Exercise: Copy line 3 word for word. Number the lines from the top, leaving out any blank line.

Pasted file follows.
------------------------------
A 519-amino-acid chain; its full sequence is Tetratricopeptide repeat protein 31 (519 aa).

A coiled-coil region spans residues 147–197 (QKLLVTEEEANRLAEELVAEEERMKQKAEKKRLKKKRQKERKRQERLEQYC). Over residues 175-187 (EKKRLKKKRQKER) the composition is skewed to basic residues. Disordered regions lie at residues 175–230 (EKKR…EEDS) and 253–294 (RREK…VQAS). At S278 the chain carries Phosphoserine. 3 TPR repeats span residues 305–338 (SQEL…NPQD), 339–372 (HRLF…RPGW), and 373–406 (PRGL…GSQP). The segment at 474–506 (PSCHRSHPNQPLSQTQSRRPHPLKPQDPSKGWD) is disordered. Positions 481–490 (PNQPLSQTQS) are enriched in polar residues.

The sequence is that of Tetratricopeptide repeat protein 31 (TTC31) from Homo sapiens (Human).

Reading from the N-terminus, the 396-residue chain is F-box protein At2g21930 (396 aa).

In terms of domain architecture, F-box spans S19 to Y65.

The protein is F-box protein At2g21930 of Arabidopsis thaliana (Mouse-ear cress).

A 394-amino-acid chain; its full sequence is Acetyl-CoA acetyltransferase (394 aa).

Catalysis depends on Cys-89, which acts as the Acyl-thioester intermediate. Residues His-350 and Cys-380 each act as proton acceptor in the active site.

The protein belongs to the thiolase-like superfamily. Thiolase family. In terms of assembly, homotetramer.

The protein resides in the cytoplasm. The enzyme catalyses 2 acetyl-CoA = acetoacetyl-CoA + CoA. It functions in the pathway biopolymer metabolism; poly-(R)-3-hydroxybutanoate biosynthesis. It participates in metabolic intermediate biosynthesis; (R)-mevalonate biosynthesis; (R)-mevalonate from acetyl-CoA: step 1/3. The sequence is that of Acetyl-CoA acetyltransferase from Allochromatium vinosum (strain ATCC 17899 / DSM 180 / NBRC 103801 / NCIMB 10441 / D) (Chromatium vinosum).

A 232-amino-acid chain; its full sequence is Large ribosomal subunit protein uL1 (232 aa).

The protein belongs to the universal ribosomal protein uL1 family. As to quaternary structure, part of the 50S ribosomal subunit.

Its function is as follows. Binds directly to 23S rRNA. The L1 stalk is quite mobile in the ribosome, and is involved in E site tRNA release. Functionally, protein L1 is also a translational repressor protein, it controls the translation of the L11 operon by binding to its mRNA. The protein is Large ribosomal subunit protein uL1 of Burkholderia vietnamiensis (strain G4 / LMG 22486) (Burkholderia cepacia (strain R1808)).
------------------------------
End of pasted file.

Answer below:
The sequence is that of Tetratricopeptide repeat protein 31 (TTC31) from Homo sapiens (Human).